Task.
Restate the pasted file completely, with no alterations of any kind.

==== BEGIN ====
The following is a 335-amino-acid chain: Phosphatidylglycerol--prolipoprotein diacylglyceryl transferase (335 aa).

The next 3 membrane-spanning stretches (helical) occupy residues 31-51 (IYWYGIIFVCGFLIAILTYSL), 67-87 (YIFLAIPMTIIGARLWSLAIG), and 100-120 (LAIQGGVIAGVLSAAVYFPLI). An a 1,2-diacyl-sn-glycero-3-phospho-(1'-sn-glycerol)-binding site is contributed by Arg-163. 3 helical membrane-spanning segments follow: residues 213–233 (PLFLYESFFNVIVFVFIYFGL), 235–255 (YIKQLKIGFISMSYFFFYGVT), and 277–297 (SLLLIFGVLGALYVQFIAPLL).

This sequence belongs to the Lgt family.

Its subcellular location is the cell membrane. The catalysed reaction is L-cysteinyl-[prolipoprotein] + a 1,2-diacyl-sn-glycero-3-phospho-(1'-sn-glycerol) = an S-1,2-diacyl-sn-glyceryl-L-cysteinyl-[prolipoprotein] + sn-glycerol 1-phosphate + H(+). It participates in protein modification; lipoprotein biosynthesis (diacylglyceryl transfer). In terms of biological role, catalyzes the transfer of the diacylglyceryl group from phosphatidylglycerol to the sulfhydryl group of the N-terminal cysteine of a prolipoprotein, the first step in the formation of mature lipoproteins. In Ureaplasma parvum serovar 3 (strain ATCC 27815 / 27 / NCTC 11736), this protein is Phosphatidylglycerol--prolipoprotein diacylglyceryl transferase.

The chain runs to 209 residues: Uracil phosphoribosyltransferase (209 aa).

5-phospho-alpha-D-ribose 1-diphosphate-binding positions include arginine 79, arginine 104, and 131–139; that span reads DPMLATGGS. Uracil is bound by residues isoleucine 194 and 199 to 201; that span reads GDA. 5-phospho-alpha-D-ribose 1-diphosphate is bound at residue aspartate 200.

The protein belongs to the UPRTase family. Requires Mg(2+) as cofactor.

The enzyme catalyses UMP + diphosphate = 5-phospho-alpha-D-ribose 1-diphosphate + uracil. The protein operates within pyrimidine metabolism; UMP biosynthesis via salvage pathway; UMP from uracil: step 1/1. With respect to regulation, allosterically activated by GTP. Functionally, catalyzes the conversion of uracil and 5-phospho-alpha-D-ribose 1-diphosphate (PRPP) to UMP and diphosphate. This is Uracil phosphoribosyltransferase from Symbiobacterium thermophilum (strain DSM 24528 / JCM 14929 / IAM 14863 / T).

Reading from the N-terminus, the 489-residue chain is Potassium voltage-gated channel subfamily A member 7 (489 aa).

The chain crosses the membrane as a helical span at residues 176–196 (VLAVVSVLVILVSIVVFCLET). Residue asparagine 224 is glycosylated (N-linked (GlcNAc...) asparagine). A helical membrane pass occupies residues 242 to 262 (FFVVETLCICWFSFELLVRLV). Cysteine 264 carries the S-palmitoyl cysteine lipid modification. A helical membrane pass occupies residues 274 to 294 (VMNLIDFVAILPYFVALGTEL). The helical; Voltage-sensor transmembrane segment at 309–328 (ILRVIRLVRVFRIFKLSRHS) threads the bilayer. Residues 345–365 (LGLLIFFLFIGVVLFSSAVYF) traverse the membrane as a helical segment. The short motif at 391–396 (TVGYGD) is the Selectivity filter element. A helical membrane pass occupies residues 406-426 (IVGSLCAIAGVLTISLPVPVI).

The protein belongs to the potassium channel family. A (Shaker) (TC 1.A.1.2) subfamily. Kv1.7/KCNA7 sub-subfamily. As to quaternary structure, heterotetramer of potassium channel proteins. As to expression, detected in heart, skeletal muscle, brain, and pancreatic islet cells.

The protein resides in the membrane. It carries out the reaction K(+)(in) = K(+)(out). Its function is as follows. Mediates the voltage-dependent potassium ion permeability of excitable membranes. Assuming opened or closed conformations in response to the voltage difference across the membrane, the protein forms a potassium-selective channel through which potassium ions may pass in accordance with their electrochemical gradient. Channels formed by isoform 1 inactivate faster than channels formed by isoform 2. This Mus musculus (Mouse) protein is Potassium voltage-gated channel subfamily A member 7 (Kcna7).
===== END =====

The following is a 335-amino-acid chain: Phosphatidylglycerol--prolipoprotein diacylglyceryl transferase (335 aa).

The next 3 membrane-spanning stretches (helical) occupy residues 31-51 (IYWYGIIFVCGFLIAILTYSL), 67-87 (YIFLAIPMTIIGARLWSLAIG), and 100-120 (LAIQGGVIAGVLSAAVYFPLI). An a 1,2-diacyl-sn-glycero-3-phospho-(1'-sn-glycerol)-binding site is contributed by Arg-163. 3 helical membrane-spanning segments follow: residues 213–233 (PLFLYESFFNVIVFVFIYFGL), 235–255 (YIKQLKIGFISMSYFFFYGVT), and 277–297 (SLLLIFGVLGALYVQFIAPLL).

This sequence belongs to the Lgt family.

Its subcellular location is the cell membrane. The catalysed reaction is L-cysteinyl-[prolipoprotein] + a 1,2-diacyl-sn-glycero-3-phospho-(1'-sn-glycerol) = an S-1,2-diacyl-sn-glyceryl-L-cysteinyl-[prolipoprotein] + sn-glycerol 1-phosphate + H(+). It participates in protein modification; lipoprotein biosynthesis (diacylglyceryl transfer). In terms of biological role, catalyzes the transfer of the diacylglyceryl group from phosphatidylglycerol to the sulfhydryl group of the N-terminal cysteine of a prolipoprotein, the first step in the formation of mature lipoproteins. In Ureaplasma parvum serovar 3 (strain ATCC 27815 / 27 / NCTC 11736), this protein is Phosphatidylglycerol--prolipoprotein diacylglyceryl transferase.

The chain runs to 209 residues: Uracil phosphoribosyltransferase (209 aa).

5-phospho-alpha-D-ribose 1-diphosphate-binding positions include arginine 79, arginine 104, and 131–139; that span reads DPMLATGGS. Uracil is bound by residues isoleucine 194 and 199 to 201; that span reads GDA. 5-phospho-alpha-D-ribose 1-diphosphate is bound at residue aspartate 200.

The protein belongs to the UPRTase family. Requires Mg(2+) as cofactor.

The enzyme catalyses UMP + diphosphate = 5-phospho-alpha-D-ribose 1-diphosphate + uracil. The protein operates within pyrimidine metabolism; UMP biosynthesis via salvage pathway; UMP from uracil: step 1/1. With respect to regulation, allosterically activated by GTP. Functionally, catalyzes the conversion of uracil and 5-phospho-alpha-D-ribose 1-diphosphate (PRPP) to UMP and diphosphate. This is Uracil phosphoribosyltransferase from Symbiobacterium thermophilum (strain DSM 24528 / JCM 14929 / IAM 14863 / T).

Reading from the N-terminus, the 489-residue chain is Potassium voltage-gated channel subfamily A member 7 (489 aa).

The chain crosses the membrane as a helical span at residues 176–196 (VLAVVSVLVILVSIVVFCLET). Residue asparagine 224 is glycosylated (N-linked (GlcNAc...) asparagine). A helical membrane pass occupies residues 242 to 262 (FFVVETLCICWFSFELLVRLV). Cysteine 264 carries the S-palmitoyl cysteine lipid modification. A helical membrane pass occupies residues 274 to 294 (VMNLIDFVAILPYFVALGTEL). The helical; Voltage-sensor transmembrane segment at 309–328 (ILRVIRLVRVFRIFKLSRHS) threads the bilayer. Residues 345–365 (LGLLIFFLFIGVVLFSSAVYF) traverse the membrane as a helical segment. The short motif at 391–396 (TVGYGD) is the Selectivity filter element. A helical membrane pass occupies residues 406-426 (IVGSLCAIAGVLTISLPVPVI).

The protein belongs to the potassium channel family. A (Shaker) (TC 1.A.1.2) subfamily. Kv1.7/KCNA7 sub-subfamily. As to quaternary structure, heterotetramer of potassium channel proteins. As to expression, detected in heart, skeletal muscle, brain, and pancreatic islet cells.

The protein resides in the membrane. It carries out the reaction K(+)(in) = K(+)(out). Its function is as follows. Mediates the voltage-dependent potassium ion permeability of excitable membranes. Assuming opened or closed conformations in response to the voltage difference across the membrane, the protein forms a potassium-selective channel through which potassium ions may pass in accordance with their electrochemical gradient. Channels formed by isoform 1 inactivate faster than channels formed by isoform 2. This Mus musculus (Mouse) protein is Potassium voltage-gated channel subfamily A member 7 (Kcna7).